3 Big Things Today, August 4, 2020
1. Soybeans Drop Overnight on Lofty Crop Ratings
Soybean futures dropped in overnight trading after the U.S. Department of Agriculture said in a report that crop conditions improved.
About 73% of the U.S. crop was in good or excellent condition as of Sunday, up from 72% a week earlier. Only 54% of the crop earned top ratings at the same time last year, the USDA said.
In Iowa, 73% was rated good or excellent and in Illinois, 76% earned top ratings. The states are the largest producers of soybeans and corn in the U.S.
Some 59% of the crop was setting pods, up from 43% a week earlier and the prior five-year average of 54%. About 85% was blooming, up from 76% last week and the average of 82%.
The corn crop was rated 72% good or excellent, unchanged from the previous week but still well ahead of the 57% that earned top ratings at this point in 2019, the agency said.
About 39% was in the dough stage, up from 22% a week earlier and the average of 33% for this time of the year, the USDA said; 92% was silking vs. 82% a week ago and the average of 87%.
The weather so far this year has been favorable for crop maturation, though some dry areas are starting to build in the Midwest. Parts of west-central Iowa are in a severe drought at this time, indicating water shortages and crop losses are likely, according to the U.S. Drought Monitor.
Soybean futures for December delivery fell 4¾¢ to $8.91½ a bushel overnight on the Chicago Board of Trade. Soymeal dropped $1.90 to $293.80 a short ton and soy oil gained 0.13¢ to 31.45¢ a pound.
Corn futures for December delivery lost 2½¢ to $3.26 a bushel.
Wheat futures for September delivery fell 4¼¢ to $5.16¾ a bushel overnight while Kansas City futures dropped 1¾¢ to $4.29 a bushel.**
2. Export Inspections of Corn and Wheat Down Week-to-Week
Export inspections of corn and wheat declined week-to-week while soybean assessments improved, according to the USDA.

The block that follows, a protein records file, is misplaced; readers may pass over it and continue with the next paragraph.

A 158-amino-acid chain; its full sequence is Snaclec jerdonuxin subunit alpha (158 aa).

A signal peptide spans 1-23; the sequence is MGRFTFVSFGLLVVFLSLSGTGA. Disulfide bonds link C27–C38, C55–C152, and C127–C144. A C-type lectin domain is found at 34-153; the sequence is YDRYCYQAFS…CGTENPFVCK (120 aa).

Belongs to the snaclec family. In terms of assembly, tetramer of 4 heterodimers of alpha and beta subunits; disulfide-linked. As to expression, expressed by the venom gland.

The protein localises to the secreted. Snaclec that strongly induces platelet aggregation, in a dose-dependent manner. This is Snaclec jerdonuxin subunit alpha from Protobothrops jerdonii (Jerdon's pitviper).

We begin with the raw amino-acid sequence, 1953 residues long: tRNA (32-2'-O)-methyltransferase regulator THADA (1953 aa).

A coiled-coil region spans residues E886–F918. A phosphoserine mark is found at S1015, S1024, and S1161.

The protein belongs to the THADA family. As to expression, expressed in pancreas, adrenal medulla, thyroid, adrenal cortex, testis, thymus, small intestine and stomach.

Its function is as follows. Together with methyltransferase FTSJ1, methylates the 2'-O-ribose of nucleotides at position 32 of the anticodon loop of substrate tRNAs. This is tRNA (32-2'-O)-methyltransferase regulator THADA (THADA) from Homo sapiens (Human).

Corn inspections for overseas delivery fell to 716,127 metric tons in the seven days that ended on July 30, the agency said in a report.
That’s down from 840,796 metric tons the previous week, but up from 645,822 tons during the same week a year earlier.
Wheat assessments dropped to 500,110 metric tons from 544,010 tons, the USDA said. The total was still up from the 416,177 tons examined in the same week in 2019.
Soybean inspections, meanwhile, rose to 551,543 metric tons, up from 504,645 tons a week earlier. That was, however, well below the 1.03 million metric tons assessed at the same point a year earlier, the agency said.
Since the start of the marketing year on Sept. 1, the USDA has inspected 37.9 million metric tons of corn for offshore delivery. That’s well below the 44.9 million tons assessed during the same time frame a year earlier.
Soybean inspections since the start of last September now stand at 39.4 million metric tons, which compares with 41.4 million tons at the same point last year.
Wheat assessments since the start of the grain’s marketing year on June 1 now stand at 4.63 million metric tons, up slightly from the 4.25 million tons inspected during the same period last year, the USDA said in its report.
3. Thunderstorms Rolling Through Kansas May Turn Severe
Storms are likely this morning in much of Kansas with some potentially turning severe, according to the National Weather Service.
Some of the stronger storms that result from the system will be capable of producing pea-size hail, the NWS said in a report early this morning. They may become stronger as the day goes on.
“Storms are expected to move out of western Kansas tonight and affect central and south-central portions of the state after 10 p.m.,” the agency said. “Areas generally along and southwest of a Great Bend to Hutchinson to Wichita line will have better chances to experience storms. The stronger storms tonight may produce hail up to quarter size along with 50 to 60 mph winds. Heavy rain will also be possible with the more intense storms.”
Scattered thunderstorms also are expected in parts of southeastern South Dakota, southern Minnesota, and northwestern Iowa today and tonight. Severe weather isn’t expected.
Some of the storms will linger into tomorrow and tomorrow night with the potential for hail and strong winds, the NWS said.